The Good Student received constant praise. Contrary to what one might think, though, this wasn’t a good thing. Constant praise does bad things to human beings. It’s much like any other drug that affects our dopamine levels: provided sparingly, it induces brief sensations of warmth and happiness, but provided constantly, it induces dependency. Just like the cocaine addict requires constant bumps just to get to ‘normal’, so too does the praise addict require constant reassurance just to function. If the praise ever dries up, the recipient goes into withdrawal. This is talked about most often in regards to rearing young children, but it applies just as well to older children and youths in high school and university. Deprived of praise, the addict becomes anxious and emotionally fragile. Rather than try new things or practice new skills, she prefers to retreat into fantasies of power and control.

Unfortunately for them, while the school system is a great place to get constant praise from one’s superiors, outside of school it’s much harder to come by. Employees receive much less feedback from their employers in general, especially for those working entry-level jobs. Often, the only time an employee gets feedback is when she screws up; good work isn’t singled out for praise, but rather is expected and taken without comment.

And so, Good Students who enter the world of work often suffer an unexpected shock: for the first time, nobody is telling them how great they are.

I’m sure the person who wrote the movie Big (1988) with Tom Hanks was familiar with this situation, because the movie is a perfect recitation of the sort of fantasy that these circumstances provoke. In the film, Hanks’ character is an anonymous data-entry clerk whose work is repetitive and dull. Management, to the extent that they notice him at all, holds him in contempt, seeing him as a drone incapable of anything important. But then he catches the eye of the firm’s owner, who immediately sees that this kid has real talent. Overnight, Hanks is a senior executive, with his own office, secretary, and fat paycheque. Better still, he has flexible work hours and the autonomy to do his job as he likes. In return for this recognition of his genius, he leads his company to fantastic new achievements.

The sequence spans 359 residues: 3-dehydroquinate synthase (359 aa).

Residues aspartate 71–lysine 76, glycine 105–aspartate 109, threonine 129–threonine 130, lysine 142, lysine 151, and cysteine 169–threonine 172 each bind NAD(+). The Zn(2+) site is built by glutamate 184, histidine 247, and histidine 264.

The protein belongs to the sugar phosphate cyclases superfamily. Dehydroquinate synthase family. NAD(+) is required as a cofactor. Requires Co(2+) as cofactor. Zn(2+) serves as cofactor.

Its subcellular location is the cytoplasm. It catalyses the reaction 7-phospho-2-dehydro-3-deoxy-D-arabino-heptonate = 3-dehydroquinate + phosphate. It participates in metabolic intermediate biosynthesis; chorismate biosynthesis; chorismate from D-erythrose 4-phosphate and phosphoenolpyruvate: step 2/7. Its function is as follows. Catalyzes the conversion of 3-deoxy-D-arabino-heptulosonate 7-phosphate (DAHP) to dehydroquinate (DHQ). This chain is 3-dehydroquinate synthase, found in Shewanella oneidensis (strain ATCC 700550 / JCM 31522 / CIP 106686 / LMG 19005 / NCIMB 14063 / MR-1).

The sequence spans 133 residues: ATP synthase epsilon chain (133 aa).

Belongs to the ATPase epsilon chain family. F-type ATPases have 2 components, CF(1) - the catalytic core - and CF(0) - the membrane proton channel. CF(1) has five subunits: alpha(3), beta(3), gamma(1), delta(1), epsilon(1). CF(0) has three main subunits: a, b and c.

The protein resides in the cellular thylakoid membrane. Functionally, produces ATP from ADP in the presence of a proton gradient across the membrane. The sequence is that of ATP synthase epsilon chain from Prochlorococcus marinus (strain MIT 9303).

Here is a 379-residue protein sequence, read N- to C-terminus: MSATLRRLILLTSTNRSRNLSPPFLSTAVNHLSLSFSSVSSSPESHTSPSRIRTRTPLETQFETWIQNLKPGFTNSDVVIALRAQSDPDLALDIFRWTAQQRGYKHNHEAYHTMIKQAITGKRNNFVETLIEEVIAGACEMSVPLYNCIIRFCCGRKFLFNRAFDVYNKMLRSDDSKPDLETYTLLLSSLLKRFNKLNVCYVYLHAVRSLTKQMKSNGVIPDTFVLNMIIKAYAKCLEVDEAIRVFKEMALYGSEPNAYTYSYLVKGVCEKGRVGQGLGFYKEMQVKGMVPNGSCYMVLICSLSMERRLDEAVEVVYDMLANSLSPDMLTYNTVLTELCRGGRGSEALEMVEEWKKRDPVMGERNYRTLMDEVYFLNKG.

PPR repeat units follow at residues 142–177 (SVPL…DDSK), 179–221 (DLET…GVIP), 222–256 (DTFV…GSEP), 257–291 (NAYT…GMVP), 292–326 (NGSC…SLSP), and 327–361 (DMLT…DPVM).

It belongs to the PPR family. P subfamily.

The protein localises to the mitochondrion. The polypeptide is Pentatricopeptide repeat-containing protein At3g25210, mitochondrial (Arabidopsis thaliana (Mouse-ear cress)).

This is the sort of thing that Good Students daydream about, when they’re not seething about how they deserve better than what they’ve got, dammit. Don’t they know how special I am?!

Young people with fresh undergraduate degrees, faced with this unexpectedly difficult environment, often beat a hasty retreat to grad school. It’s a bad idea, because they’re not going because they love their subject, but instead because they hate being just another nobody. This is unfortunate, because it’s a recipe for quitting ABD (but that’s a post for another time). Bad as this scenario is – I’m surprised it wasn’t written up as one of the 100 Reasons Not to Go to Graduate School – the PhD holder who leaves academia for the working world outside has it worse. At least the undergrad has an escape hatch, but the ex-academic has no grad school to retreat to. She has no alternative to going cold turkey.

Well, I suppose there is one – she could start looking for a constant stream of validation in her romantic life. I suspect the results would be ugly.

The best response is to grit your teeth and get over it. It’s a painful process, in the same way that athletic training is painful. Getting physically stronger takes time and discomfort, and getting emotionally stronger is no different. Good Students in recovery, rather than waiting for the world to acknowledge how special they are, should recognize and embrace the opportunity to learn some important life lessons: that you are not your resume (or even your CV), that good work is worth doing even if nobody notices it, and that ultimately you are the only judge that matters of whether you’re living a good life. If you know that you’re doing something worthwhile, and you’re doing it well, then no else’s approval is necessary.

—Andrew Miller

In Praise of Authoritarian Parenting